• Scammers have crafted a convincing method for victims to transfer money without asking victims to transfer money to them. Although some people might be cautious when Western Union or MoneyGram transfers are requested, they might not realise that the receipt contains sufficient information to pick up money that is sent in someone else’s name.

  • Several scammers, including ID 92, highlighted the risks involved with money transfers and suggested using a third party to manage the deposit and key delivery (such third parties are of course part of the scam). Some scammers even referred to the rules of the ‘Landlord Association’ to justify their request for an upfront payment.

    ID 92. I am sorry but this is the only solution to this transaction. I must have a guarantee before I send the keys abroad. UPS is a serious company and they are known worldwide. They have a good reputation and your money will be 100 % safe. I have used this service in the past and I was very satisfied. Please think about it and give me your final answer.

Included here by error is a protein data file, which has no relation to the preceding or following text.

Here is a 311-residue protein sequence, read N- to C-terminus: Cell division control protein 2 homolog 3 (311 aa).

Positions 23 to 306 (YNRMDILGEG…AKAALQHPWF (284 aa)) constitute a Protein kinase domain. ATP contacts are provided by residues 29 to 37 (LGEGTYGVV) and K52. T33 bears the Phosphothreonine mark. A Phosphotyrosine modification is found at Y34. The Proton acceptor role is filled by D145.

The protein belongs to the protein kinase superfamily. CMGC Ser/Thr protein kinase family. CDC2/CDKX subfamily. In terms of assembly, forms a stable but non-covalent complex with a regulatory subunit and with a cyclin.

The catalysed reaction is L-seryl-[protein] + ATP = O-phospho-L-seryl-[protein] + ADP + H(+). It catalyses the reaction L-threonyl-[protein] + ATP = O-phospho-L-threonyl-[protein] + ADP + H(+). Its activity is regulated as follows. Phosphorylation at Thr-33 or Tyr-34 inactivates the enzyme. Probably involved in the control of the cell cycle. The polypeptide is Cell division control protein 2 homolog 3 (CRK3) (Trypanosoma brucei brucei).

• The scammers made ample use of established social persuasions techniques; they tried to establish credibility and appeal to commitment and consistency in more than half of their emails. They also made an effort to be liked, appealed to authority, and removed potential objections in more than a third of all emails.

We conclude that rental scammers have some skill at their job – and as noted large numbers of people fall for rental scams each year. On the other hand, there were also shortcomings in their persuasive techniques.

  • 98% of all scam conversations contained more than one spelling or grammar mistake, making it difficult to understand some of the emails and reducing their credibility.